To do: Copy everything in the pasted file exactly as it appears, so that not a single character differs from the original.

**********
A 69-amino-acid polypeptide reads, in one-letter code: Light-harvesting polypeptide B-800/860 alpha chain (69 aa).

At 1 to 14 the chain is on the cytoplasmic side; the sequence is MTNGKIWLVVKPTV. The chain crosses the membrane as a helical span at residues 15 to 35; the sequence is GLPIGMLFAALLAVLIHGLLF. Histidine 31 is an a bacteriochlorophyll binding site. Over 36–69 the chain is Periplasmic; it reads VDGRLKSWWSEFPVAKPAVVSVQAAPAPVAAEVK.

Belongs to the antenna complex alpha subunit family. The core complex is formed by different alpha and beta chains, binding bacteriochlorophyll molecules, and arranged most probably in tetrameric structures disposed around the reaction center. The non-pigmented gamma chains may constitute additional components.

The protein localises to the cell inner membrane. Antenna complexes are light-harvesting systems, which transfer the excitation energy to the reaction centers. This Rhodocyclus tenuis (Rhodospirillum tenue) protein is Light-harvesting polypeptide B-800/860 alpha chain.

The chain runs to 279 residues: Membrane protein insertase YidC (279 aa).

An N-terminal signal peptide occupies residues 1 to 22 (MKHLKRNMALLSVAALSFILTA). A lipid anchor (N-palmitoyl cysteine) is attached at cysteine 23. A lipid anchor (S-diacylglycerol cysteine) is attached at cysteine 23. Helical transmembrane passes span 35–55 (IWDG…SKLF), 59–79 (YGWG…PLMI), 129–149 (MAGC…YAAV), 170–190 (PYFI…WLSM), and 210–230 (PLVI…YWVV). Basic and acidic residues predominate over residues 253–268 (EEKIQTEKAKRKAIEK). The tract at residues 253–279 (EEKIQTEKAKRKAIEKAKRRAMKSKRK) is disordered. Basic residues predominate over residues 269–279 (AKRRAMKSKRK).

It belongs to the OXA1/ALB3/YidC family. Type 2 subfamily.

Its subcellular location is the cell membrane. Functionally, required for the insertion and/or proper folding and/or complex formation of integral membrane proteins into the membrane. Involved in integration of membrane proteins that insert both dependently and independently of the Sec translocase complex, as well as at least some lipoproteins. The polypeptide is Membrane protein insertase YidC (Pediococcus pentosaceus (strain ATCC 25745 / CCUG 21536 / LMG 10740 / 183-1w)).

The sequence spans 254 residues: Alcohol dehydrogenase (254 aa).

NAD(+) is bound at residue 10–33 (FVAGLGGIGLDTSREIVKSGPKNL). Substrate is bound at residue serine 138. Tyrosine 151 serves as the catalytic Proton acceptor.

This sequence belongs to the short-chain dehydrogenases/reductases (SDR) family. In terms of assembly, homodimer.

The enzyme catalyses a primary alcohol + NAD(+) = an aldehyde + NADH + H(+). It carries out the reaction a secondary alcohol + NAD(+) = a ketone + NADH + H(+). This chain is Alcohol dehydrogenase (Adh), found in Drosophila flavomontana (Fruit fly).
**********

A 69-amino-acid polypeptide reads, in one-letter code: Light-harvesting polypeptide B-800/860 alpha chain (69 aa).

At 1 to 14 the chain is on the cytoplasmic side; the sequence is MTNGKIWLVVKPTV. The chain crosses the membrane as a helical span at residues 15 to 35; the sequence is GLPIGMLFAALLAVLIHGLLF. Histidine 31 is an a bacteriochlorophyll binding site. Over 36–69 the chain is Periplasmic; it reads VDGRLKSWWSEFPVAKPAVVSVQAAPAPVAAEVK.

Belongs to the antenna complex alpha subunit family. The core complex is formed by different alpha and beta chains, binding bacteriochlorophyll molecules, and arranged most probably in tetrameric structures disposed around the reaction center. The non-pigmented gamma chains may constitute additional components.

The protein localises to the cell inner membrane. Antenna complexes are light-harvesting systems, which transfer the excitation energy to the reaction centers. This Rhodocyclus tenuis (Rhodospirillum tenue) protein is Light-harvesting polypeptide B-800/860 alpha chain.

The chain runs to 279 residues: Membrane protein insertase YidC (279 aa).

An N-terminal signal peptide occupies residues 1 to 22 (MKHLKRNMALLSVAALSFILTA). A lipid anchor (N-palmitoyl cysteine) is attached at cysteine 23. A lipid anchor (S-diacylglycerol cysteine) is attached at cysteine 23. Helical transmembrane passes span 35–55 (IWDG…SKLF), 59–79 (YGWG…PLMI), 129–149 (MAGC…YAAV), 170–190 (PYFI…WLSM), and 210–230 (PLVI…YWVV). Basic and acidic residues predominate over residues 253–268 (EEKIQTEKAKRKAIEK). The tract at residues 253–279 (EEKIQTEKAKRKAIEKAKRRAMKSKRK) is disordered. Basic residues predominate over residues 269–279 (AKRRAMKSKRK).

It belongs to the OXA1/ALB3/YidC family. Type 2 subfamily.

Its subcellular location is the cell membrane. Functionally, required for the insertion and/or proper folding and/or complex formation of integral membrane proteins into the membrane. Involved in integration of membrane proteins that insert both dependently and independently of the Sec translocase complex, as well as at least some lipoproteins. The polypeptide is Membrane protein insertase YidC (Pediococcus pentosaceus (strain ATCC 25745 / CCUG 21536 / LMG 10740 / 183-1w)).

The sequence spans 254 residues: Alcohol dehydrogenase (254 aa).

NAD(+) is bound at residue 10–33 (FVAGLGGIGLDTSREIVKSGPKNL). Substrate is bound at residue serine 138. Tyrosine 151 serves as the catalytic Proton acceptor.

This sequence belongs to the short-chain dehydrogenases/reductases (SDR) family. In terms of assembly, homodimer.

The enzyme catalyses a primary alcohol + NAD(+) = an aldehyde + NADH + H(+). It carries out the reaction a secondary alcohol + NAD(+) = a ketone + NADH + H(+). This chain is Alcohol dehydrogenase (Adh), found in Drosophila flavomontana (Fruit fly).